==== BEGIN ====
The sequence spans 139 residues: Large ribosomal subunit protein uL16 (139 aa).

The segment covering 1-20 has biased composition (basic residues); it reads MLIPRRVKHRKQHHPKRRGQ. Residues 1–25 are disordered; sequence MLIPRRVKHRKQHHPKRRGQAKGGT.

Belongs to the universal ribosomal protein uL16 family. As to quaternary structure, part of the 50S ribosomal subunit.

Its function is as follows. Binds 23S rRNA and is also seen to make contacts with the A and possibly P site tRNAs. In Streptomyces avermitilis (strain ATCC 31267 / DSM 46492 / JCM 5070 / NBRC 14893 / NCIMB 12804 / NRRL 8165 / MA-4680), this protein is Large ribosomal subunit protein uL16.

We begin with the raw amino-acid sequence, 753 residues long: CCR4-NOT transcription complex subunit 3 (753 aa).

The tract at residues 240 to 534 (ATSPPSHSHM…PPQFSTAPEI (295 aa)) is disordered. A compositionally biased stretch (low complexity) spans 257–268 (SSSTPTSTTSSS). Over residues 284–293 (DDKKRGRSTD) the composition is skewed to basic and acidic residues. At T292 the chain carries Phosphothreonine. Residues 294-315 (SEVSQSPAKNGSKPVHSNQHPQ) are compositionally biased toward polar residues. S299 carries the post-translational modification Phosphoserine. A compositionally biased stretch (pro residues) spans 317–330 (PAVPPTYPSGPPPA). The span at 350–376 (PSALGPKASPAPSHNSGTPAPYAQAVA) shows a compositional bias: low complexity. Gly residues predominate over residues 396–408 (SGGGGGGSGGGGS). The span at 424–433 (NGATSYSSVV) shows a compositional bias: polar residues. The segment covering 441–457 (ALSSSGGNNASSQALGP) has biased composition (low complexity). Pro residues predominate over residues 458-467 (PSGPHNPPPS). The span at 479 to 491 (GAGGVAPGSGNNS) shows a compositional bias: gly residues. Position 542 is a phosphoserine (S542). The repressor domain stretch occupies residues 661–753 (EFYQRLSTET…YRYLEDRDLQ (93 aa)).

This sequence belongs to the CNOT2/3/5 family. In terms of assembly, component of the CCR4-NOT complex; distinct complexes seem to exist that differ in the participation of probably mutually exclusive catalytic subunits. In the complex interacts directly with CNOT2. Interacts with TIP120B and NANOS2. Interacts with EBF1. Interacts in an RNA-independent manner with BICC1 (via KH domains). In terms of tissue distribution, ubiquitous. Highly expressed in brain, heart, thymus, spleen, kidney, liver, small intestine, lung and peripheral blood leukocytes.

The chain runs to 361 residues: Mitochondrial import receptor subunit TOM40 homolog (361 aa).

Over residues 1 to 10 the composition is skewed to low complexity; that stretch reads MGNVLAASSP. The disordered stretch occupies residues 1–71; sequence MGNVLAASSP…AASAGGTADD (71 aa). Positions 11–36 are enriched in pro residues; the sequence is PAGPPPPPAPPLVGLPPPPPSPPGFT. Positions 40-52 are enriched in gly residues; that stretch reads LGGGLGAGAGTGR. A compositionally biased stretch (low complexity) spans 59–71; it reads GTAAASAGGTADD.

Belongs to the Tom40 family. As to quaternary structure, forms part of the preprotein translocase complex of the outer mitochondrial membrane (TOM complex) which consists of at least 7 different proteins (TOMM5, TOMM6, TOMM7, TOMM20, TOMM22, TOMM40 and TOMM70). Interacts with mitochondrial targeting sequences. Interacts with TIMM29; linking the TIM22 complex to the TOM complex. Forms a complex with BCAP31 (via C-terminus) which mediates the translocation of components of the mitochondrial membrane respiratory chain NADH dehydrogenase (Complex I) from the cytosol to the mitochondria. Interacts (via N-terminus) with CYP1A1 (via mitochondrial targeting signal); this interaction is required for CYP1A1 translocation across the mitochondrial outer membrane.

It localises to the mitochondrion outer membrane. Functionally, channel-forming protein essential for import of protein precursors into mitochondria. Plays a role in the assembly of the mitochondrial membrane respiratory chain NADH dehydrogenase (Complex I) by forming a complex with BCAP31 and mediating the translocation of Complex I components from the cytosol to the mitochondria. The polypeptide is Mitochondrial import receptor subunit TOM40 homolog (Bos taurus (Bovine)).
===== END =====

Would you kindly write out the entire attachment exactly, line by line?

The sequence spans 139 residues: Large ribosomal subunit protein uL16 (139 aa).

The segment covering 1-20 has biased composition (basic residues); it reads MLIPRRVKHRKQHHPKRRGQ. Residues 1–25 are disordered; sequence MLIPRRVKHRKQHHPKRRGQAKGGT.

Belongs to the universal ribosomal protein uL16 family. As to quaternary structure, part of the 50S ribosomal subunit.

Its function is as follows. Binds 23S rRNA and is also seen to make contacts with the A and possibly P site tRNAs. In Streptomyces avermitilis (strain ATCC 31267 / DSM 46492 / JCM 5070 / NBRC 14893 / NCIMB 12804 / NRRL 8165 / MA-4680), this protein is Large ribosomal subunit protein uL16.

We begin with the raw amino-acid sequence, 753 residues long: CCR4-NOT transcription complex subunit 3 (753 aa).

The tract at residues 240 to 534 (ATSPPSHSHM…PPQFSTAPEI (295 aa)) is disordered. A compositionally biased stretch (low complexity) spans 257–268 (SSSTPTSTTSSS). Over residues 284–293 (DDKKRGRSTD) the composition is skewed to basic and acidic residues. At T292 the chain carries Phosphothreonine. Residues 294-315 (SEVSQSPAKNGSKPVHSNQHPQ) are compositionally biased toward polar residues. S299 carries the post-translational modification Phosphoserine. A compositionally biased stretch (pro residues) spans 317–330 (PAVPPTYPSGPPPA). The span at 350–376 (PSALGPKASPAPSHNSGTPAPYAQAVA) shows a compositional bias: low complexity. Gly residues predominate over residues 396–408 (SGGGGGGSGGGGS). The span at 424–433 (NGATSYSSVV) shows a compositional bias: polar residues. The segment covering 441–457 (ALSSSGGNNASSQALGP) has biased composition (low complexity). Pro residues predominate over residues 458-467 (PSGPHNPPPS). The span at 479 to 491 (GAGGVAPGSGNNS) shows a compositional bias: gly residues. Position 542 is a phosphoserine (S542). The repressor domain stretch occupies residues 661–753 (EFYQRLSTET…YRYLEDRDLQ (93 aa)).

This sequence belongs to the CNOT2/3/5 family. In terms of assembly, component of the CCR4-NOT complex; distinct complexes seem to exist that differ in the participation of probably mutually exclusive catalytic subunits. In the complex interacts directly with CNOT2. Interacts with TIP120B and NANOS2. Interacts with EBF1. Interacts in an RNA-independent manner with BICC1 (via KH domains). In terms of tissue distribution, ubiquitous. Highly expressed in brain, heart, thymus, spleen, kidney, liver, small intestine, lung and peripheral blood leukocytes.

The chain runs to 361 residues: Mitochondrial import receptor subunit TOM40 homolog (361 aa).

Over residues 1 to 10 the composition is skewed to low complexity; that stretch reads MGNVLAASSP. The disordered stretch occupies residues 1–71; sequence MGNVLAASSP…AASAGGTADD (71 aa). Positions 11–36 are enriched in pro residues; the sequence is PAGPPPPPAPPLVGLPPPPPSPPGFT. Positions 40-52 are enriched in gly residues; that stretch reads LGGGLGAGAGTGR. A compositionally biased stretch (low complexity) spans 59–71; it reads GTAAASAGGTADD.

Belongs to the Tom40 family. As to quaternary structure, forms part of the preprotein translocase complex of the outer mitochondrial membrane (TOM complex) which consists of at least 7 different proteins (TOMM5, TOMM6, TOMM7, TOMM20, TOMM22, TOMM40 and TOMM70). Interacts with mitochondrial targeting sequences. Interacts with TIMM29; linking the TIM22 complex to the TOM complex. Forms a complex with BCAP31 (via C-terminus) which mediates the translocation of components of the mitochondrial membrane respiratory chain NADH dehydrogenase (Complex I) from the cytosol to the mitochondria. Interacts (via N-terminus) with CYP1A1 (via mitochondrial targeting signal); this interaction is required for CYP1A1 translocation across the mitochondrial outer membrane.

It localises to the mitochondrion outer membrane. Functionally, channel-forming protein essential for import of protein precursors into mitochondria. Plays a role in the assembly of the mitochondrial membrane respiratory chain NADH dehydrogenase (Complex I) by forming a complex with BCAP31 and mediating the translocation of Complex I components from the cytosol to the mitochondria. The polypeptide is Mitochondrial import receptor subunit TOM40 homolog (Bos taurus (Bovine)).